Thus, I think that every parent should send their kids to speech & drama classes. Children need to learn how to express themselves from a young age. The confidence built and eloquence nurtured will stand them in good stead in future workplaces. Adults can hire public speaking coaches, or become a member of a Toastmasters club (fees are very affordable!)
3) Leadership Skills
It is no longer sufficient to simply ‘Lean In’ at work, as Sheryl Sandberg will tell you. It is also crucial that we step up to lead teams. With leadership, you need to learn to build your team, keep teammates motivated, define objectives clearly, communicate the objectives effectively, manage the team, learn to delegate tasks, and also ‘captain the ship’, so to speak.
In Singapore, we do not have enough ‘leaders’ within the workforce. Most people are experts at ‘taichi’. Need someone to head a new project? Let’s ‘wait and see’ who will volunteer for the job. Need someone to head a committee? Not me, I have too much on my plate already.
In order to climb up the corporate ladder, one needs to be equipped with leadership skills. After all, aren’t the C-level executives leading an entire company of people?
4) Critical Thinking and Forward-Thinking Skills
I think this subtitle is self-explanatory. We will not only need to be able to think out of the box by thinking creatively, we’ll also have to re-define that ‘box’ and innovate, to produce a new ‘carton’?
Also, we have to learn how to predict and prevent problems before they arise, and continue to be flexible and adaptable in this ever-changing world.
5) Time and Distraction Management Skills
Too much has been said and written about time management skills. But I guess what most people need these days is distraction management skills. People’s attention spans have become shorter and shorter. And yes, in the course of writing this blogpost, I found myself surfing Facebook, checking my email and also thinking about tomorrow’s schedule. I’m sure you can relate to this too. And you’ll likely agree with me that we need to learn how to manage distractions.
How does one stay focused on the task at hand? How long can you focus on the task at hand?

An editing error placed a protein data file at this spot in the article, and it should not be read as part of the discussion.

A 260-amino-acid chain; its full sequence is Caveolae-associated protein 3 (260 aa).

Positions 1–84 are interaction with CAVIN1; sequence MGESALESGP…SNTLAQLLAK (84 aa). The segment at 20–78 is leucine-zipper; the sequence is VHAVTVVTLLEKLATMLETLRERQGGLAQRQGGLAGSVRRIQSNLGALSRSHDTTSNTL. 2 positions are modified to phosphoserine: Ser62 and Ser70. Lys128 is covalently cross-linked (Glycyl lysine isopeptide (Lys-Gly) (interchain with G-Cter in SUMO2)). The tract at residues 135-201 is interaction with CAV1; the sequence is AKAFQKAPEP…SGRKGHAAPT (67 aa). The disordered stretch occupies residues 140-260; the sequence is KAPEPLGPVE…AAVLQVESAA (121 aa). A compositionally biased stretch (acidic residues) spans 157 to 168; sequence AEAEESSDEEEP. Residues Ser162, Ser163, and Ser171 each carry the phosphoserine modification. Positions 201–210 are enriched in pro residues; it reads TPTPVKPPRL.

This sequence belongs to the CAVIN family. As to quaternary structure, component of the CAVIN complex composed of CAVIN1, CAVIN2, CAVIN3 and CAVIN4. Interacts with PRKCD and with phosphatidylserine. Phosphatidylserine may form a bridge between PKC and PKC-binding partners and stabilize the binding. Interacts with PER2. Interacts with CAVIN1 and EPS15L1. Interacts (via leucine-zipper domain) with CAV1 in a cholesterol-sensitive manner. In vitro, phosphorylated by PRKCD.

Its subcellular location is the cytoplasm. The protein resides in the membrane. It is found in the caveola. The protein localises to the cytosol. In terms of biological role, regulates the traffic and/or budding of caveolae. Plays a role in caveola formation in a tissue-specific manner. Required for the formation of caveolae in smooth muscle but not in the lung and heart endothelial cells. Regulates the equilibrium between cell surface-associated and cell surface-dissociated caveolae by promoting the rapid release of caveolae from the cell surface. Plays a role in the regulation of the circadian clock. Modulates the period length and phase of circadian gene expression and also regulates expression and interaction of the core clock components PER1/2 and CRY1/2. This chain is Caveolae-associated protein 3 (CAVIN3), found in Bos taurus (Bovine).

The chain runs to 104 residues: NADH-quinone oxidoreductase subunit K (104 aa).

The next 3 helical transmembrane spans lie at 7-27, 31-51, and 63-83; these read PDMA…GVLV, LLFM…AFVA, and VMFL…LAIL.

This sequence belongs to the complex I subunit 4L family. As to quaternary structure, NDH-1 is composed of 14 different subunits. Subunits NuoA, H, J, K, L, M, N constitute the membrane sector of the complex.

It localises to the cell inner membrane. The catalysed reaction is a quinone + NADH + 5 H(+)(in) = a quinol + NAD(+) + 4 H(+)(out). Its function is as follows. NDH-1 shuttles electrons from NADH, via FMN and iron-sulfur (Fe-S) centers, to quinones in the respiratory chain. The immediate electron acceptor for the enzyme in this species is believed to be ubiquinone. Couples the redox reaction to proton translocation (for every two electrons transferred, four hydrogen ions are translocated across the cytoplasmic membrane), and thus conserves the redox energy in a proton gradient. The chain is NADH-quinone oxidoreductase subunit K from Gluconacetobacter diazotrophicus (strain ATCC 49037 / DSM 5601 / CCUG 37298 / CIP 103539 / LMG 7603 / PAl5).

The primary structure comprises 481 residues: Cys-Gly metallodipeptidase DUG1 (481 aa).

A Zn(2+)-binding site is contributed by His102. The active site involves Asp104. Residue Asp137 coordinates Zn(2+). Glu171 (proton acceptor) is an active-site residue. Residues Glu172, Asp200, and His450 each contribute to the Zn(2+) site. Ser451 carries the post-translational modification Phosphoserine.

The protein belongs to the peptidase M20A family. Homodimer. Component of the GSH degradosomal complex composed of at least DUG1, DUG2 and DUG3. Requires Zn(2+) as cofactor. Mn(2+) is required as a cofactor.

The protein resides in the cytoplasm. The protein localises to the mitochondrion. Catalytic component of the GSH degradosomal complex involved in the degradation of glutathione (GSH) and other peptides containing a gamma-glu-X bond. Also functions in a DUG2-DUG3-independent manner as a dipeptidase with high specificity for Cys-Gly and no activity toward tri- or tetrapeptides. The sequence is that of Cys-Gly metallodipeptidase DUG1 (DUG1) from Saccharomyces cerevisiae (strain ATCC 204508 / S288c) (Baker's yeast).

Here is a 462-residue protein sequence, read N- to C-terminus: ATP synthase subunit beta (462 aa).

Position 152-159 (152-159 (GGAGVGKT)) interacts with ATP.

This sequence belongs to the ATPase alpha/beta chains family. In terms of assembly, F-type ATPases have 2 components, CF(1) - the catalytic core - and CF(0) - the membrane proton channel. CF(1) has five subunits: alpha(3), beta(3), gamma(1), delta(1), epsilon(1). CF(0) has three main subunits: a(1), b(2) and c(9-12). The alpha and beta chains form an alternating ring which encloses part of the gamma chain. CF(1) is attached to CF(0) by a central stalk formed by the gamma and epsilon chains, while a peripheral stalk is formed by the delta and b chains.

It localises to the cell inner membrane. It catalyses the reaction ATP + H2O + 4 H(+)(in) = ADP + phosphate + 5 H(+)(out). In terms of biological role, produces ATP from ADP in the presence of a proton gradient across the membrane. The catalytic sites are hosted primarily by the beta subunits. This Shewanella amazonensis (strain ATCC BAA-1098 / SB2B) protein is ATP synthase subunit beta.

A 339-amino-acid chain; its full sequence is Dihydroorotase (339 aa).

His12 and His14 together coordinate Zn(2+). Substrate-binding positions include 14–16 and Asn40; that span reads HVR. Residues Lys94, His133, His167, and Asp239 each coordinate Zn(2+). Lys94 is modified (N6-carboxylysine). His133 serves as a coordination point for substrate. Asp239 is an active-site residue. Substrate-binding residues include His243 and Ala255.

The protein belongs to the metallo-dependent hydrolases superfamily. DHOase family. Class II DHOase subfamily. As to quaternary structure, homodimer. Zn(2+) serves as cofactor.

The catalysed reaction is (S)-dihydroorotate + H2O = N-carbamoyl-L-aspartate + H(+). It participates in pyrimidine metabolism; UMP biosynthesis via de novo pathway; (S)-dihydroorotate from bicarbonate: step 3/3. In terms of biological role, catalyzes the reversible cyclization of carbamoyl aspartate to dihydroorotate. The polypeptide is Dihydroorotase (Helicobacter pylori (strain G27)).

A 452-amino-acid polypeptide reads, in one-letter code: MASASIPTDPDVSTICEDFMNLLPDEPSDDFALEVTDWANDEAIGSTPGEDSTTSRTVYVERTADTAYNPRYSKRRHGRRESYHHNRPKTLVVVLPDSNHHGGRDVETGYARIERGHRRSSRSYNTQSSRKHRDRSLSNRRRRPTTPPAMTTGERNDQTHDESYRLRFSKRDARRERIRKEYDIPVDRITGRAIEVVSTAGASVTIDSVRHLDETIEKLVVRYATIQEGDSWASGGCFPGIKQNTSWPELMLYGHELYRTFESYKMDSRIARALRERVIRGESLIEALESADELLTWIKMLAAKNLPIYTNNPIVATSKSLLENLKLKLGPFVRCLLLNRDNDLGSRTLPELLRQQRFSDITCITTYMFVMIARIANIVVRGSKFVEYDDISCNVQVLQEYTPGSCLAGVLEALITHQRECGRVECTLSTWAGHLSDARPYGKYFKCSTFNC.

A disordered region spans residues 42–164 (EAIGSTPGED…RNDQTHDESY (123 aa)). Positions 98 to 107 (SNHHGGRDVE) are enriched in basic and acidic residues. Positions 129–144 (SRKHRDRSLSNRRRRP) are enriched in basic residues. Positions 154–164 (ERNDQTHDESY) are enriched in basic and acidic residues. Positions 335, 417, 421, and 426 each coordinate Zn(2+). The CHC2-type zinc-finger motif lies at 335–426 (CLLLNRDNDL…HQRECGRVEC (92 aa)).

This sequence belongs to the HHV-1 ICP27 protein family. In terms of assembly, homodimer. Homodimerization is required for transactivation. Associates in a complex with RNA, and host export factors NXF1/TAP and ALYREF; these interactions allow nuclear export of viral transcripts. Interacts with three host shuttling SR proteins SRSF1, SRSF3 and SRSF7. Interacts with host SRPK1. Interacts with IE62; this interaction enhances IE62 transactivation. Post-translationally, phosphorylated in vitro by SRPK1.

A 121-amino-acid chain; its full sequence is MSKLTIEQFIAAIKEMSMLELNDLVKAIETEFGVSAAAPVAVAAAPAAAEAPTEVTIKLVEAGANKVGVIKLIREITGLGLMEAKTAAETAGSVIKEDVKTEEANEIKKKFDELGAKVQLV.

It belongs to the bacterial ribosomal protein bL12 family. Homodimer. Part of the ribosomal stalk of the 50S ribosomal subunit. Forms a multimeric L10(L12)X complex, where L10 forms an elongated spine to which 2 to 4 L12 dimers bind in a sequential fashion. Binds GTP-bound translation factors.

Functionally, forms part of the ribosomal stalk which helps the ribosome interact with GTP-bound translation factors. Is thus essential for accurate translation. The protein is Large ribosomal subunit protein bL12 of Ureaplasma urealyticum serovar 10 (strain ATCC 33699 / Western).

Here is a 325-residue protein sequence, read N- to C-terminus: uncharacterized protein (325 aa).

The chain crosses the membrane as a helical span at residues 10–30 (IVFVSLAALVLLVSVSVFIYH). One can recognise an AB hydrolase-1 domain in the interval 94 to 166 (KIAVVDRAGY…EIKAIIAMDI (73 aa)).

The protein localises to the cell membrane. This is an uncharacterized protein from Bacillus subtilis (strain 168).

I think meditation would be useful for most. Did Mr Lee Kuan Yew not recommend our current Prime Minister to learn how to meditate? Also, because a task usually ‘expands’ to fill the time allocated to it, I set a timer for 40 minutes whenever I have to produce a blogpost by a certain deadline. It helps to close all other browser windows and switch my mobile phone to silent mode too!
If you are wondering about how I will use my SkillsFuture credits, well, I’m interested in one skill that everyone should have, but most of us don’t: the ability to grow our own food.
So the courses I am looking out for are those involving urban farming, small space agriculture, etc. 🙂
As President Tony Tan has mentioned, “Terrorism has become a dangerous and persistent threat”, and in the midst of pursuing success in our careers, we may need to spend some time learning basic survival skills, basic first aid skills , and even how to grow and forage for food. Otherwise, we remain sitting ducks WHEN (and not if) the terrorists come after us.
And I am hoping the government will give us top-ups to our SkillsFuture account soon, as the courses can be a little pricey even with grants factored in. 😀 NTUC also has a training grant called UTAP which gives NTUC members $250 a year to upgrade themselves. That means you have even more (sponsored) upgrading opportunities this year if you’re an NTUC member! 😀
Finally, I’ve recently attended a dialogue session with Mr Lim Siong Guan, Group President of GIC. Mr Lim shared many brilliant insights which I believe will be helpful to you in your career, so read it here. And all the best! 🙂